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You Kickstarted what?! A guide to the oddities of crowdfunding

When people decide to start new ventures, the traditional ways of obtaining financing have typically involved asking friends or family for money, using savings or credit cards. Some entrepreneurs may opt to obtain financing via venture capital firms. However, venture capitalists tend to be very picky about the types of ventures that they will fund and there are often stringent terms attached to any funding that is granted.

As a result, crowdfunding has offered an alternative option that allows entrepreneurs to get access to capital without so much red tape. Crowdfunding sites, such as Kickstarter, have built entire companies on the dreams of entrepreneurs looking to make their ventures the next big thing. However, the reality is that working with a crowdfunding site isn't always a formula for success either.

Why many Kickstarter campaigns fail

According to statistics published by Kickstarter, roughly 60 per cent of projects are successfully funded. That leaves a whooping 40 per cent of projects that were unsuccessfully funded. The number of projects, both successfully funded and unsuccessfully funded, that have been posted to the site is roughly 234,000.

Kickstarter also says that its platform appears to be “all or nothing” for most projects because the majority of failed projects did not even meet more than 20 per cent of the funding goals. To date more than $1.8 billion (£1.1 billion) has been pledged to various projects on the site.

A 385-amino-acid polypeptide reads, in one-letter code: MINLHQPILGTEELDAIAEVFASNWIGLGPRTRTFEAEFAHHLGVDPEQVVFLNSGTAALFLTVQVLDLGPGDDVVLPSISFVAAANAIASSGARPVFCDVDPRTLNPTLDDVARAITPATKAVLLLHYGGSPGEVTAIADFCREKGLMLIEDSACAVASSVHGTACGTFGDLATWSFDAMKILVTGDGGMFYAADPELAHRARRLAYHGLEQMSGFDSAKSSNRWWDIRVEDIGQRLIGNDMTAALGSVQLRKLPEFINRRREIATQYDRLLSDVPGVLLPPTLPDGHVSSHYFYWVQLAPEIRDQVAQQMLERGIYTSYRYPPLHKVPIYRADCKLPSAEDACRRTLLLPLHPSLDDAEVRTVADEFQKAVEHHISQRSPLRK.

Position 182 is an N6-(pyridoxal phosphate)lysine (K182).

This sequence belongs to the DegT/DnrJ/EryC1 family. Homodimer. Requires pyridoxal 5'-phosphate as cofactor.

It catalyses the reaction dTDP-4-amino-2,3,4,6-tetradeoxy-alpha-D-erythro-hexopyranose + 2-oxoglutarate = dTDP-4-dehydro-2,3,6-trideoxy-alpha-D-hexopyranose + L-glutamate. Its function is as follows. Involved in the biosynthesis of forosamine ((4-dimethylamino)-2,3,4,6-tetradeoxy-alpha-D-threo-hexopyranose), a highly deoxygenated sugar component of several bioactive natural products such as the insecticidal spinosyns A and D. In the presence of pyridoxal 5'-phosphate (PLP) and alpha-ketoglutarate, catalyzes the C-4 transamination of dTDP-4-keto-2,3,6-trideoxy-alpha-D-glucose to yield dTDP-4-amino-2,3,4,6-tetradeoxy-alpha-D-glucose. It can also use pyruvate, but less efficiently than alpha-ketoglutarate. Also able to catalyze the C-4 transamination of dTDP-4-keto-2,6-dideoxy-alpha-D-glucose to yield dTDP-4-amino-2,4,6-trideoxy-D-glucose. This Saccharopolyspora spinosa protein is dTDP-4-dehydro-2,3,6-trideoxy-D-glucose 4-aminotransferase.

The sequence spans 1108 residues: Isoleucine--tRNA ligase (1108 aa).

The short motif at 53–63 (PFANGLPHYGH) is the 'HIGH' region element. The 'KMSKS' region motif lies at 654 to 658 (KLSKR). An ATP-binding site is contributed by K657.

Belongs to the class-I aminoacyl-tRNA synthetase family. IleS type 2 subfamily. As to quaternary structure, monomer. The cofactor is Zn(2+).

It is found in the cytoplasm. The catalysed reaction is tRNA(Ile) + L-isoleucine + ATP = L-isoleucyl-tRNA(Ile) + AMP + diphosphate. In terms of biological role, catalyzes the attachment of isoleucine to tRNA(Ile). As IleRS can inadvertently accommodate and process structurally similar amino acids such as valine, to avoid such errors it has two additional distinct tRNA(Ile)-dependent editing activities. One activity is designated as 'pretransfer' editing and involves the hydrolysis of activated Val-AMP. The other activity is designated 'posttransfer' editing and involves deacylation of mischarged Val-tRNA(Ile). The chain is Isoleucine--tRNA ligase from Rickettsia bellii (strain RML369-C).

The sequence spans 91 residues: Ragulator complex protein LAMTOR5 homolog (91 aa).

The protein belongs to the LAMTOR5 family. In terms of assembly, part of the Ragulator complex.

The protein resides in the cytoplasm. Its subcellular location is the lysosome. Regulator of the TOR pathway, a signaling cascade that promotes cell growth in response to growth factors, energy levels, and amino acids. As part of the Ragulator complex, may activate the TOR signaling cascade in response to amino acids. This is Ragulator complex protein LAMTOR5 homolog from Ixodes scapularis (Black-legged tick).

Crowdfunding projects can fail for a number of different reasons. These reasons include:

  • Lack of social presence to bring enough awareness to the campaign
  • A poorly defined vision for the project
  • An unclear plan for achieving the project’s goals and objectives
  • The crowdfunding project idea is not unique offers nothing new
  • Project funding goals are set too high

As a result, creating a successful project requires significant preparation. Even with the best intentions, the project may still fail to reach its funding goals.

When is it time to give up?

Giving up on a crowdsourcing project is not an easy decision to make. However, if the project is receiving little interest or the project has not been marketed effectively to audiences that might be interested, this is a good indication that it is time to give up.

However, there is a chance that the project may be successful on the second attemp. "If you managed to attract strangers to your project from the Kickstarter community, that is a very encouraging sign that you will be able to make a bigger splash the second time around if you put more energy into moving that funding meter as quickly as possible." says Salvador Briggman, blogger, entrepreneur, and web developer at CrowdCrux.

Tips For Running a Successful Kickstarter Campaign

Since the failure rate of Kickstarter campaigns is so high, proper planning is a must. It is essential to have an established social presence, as well as, access to potential investors that have the funds to make the project happen.

Andrew Cravenho, CEO of CBAC LLC, recommends building an email list for the project. "If possible, create a landing page for your project to collect the email addresses of your potential investors/funders. Most importantly, you need to communicate with them on a regular basis to establish trust so that your investors don’t get cold feet when it comes to putting their money on your project." he says.

Creating dedicated landing pages and videos to promote the project can also increase awareness. Visual elements are essential for helping potential investors understand and connect with the goals of the project. Once the campaign is launched, adding additional time to the projected date of delivery will also ensure that the project is delivered as promised.

Image Credit: Shutterstock, Miriam Doerr